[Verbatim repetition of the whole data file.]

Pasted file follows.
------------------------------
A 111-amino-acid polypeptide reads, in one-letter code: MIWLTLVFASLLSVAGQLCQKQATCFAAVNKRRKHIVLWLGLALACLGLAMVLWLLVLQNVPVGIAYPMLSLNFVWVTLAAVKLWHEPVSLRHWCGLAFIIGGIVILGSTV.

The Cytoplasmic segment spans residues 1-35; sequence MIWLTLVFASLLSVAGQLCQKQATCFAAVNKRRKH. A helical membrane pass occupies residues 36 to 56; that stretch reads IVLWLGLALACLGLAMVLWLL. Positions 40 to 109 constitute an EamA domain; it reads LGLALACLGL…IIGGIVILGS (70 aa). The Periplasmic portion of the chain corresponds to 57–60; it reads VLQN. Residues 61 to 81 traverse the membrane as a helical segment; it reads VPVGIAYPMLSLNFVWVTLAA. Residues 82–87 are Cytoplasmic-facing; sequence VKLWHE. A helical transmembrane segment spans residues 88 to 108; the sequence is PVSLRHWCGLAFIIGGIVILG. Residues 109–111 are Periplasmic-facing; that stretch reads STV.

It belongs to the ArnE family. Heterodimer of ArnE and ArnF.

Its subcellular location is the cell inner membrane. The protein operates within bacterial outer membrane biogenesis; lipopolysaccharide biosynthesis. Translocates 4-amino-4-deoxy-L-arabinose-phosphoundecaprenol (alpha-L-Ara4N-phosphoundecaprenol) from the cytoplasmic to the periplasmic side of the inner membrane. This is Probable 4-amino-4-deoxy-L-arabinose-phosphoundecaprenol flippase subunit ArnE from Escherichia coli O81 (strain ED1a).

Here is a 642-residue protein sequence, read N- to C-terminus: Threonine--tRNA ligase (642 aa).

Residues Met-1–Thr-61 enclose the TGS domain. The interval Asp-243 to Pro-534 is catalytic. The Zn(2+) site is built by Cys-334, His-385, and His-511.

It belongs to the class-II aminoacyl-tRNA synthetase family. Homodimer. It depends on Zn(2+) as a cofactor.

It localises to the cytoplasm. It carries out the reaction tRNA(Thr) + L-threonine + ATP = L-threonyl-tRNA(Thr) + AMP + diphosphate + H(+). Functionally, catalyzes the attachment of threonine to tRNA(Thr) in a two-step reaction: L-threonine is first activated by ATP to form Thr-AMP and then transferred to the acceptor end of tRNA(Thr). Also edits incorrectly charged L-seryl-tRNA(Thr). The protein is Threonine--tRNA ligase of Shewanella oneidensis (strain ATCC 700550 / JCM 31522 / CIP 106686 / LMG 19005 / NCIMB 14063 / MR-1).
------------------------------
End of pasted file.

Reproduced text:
A 111-amino-acid polypeptide reads, in one-letter code: MIWLTLVFASLLSVAGQLCQKQATCFAAVNKRRKHIVLWLGLALACLGLAMVLWLLVLQNVPVGIAYPMLSLNFVWVTLAAVKLWHEPVSLRHWCGLAFIIGGIVILGSTV.

The Cytoplasmic segment spans residues 1-35; sequence MIWLTLVFASLLSVAGQLCQKQATCFAAVNKRRKH. A helical membrane pass occupies residues 36 to 56; that stretch reads IVLWLGLALACLGLAMVLWLL. Positions 40 to 109 constitute an EamA domain; it reads LGLALACLGL…IIGGIVILGS (70 aa). The Periplasmic portion of the chain corresponds to 57–60; it reads VLQN. Residues 61 to 81 traverse the membrane as a helical segment; it reads VPVGIAYPMLSLNFVWVTLAA. Residues 82–87 are Cytoplasmic-facing; sequence VKLWHE. A helical transmembrane segment spans residues 88 to 108; the sequence is PVSLRHWCGLAFIIGGIVILG. Residues 109–111 are Periplasmic-facing; that stretch reads STV.

It belongs to the ArnE family. Heterodimer of ArnE and ArnF.

Its subcellular location is the cell inner membrane. The protein operates within bacterial outer membrane biogenesis; lipopolysaccharide biosynthesis. Translocates 4-amino-4-deoxy-L-arabinose-phosphoundecaprenol (alpha-L-Ara4N-phosphoundecaprenol) from the cytoplasmic to the periplasmic side of the inner membrane. This is Probable 4-amino-4-deoxy-L-arabinose-phosphoundecaprenol flippase subunit ArnE from Escherichia coli O81 (strain ED1a).

Here is a 642-residue protein sequence, read N- to C-terminus: Threonine--tRNA ligase (642 aa).

Residues Met-1–Thr-61 enclose the TGS domain. The interval Asp-243 to Pro-534 is catalytic. The Zn(2+) site is built by Cys-334, His-385, and His-511.

It belongs to the class-II aminoacyl-tRNA synthetase family. Homodimer. It depends on Zn(2+) as a cofactor.

It localises to the cytoplasm. It carries out the reaction tRNA(Thr) + L-threonine + ATP = L-threonyl-tRNA(Thr) + AMP + diphosphate + H(+). Functionally, catalyzes the attachment of threonine to tRNA(Thr) in a two-step reaction: L-threonine is first activated by ATP to form Thr-AMP and then transferred to the acceptor end of tRNA(Thr). Also edits incorrectly charged L-seryl-tRNA(Thr). The protein is Threonine--tRNA ligase of Shewanella oneidensis (strain ATCC 700550 / JCM 31522 / CIP 106686 / LMG 19005 / NCIMB 14063 / MR-1).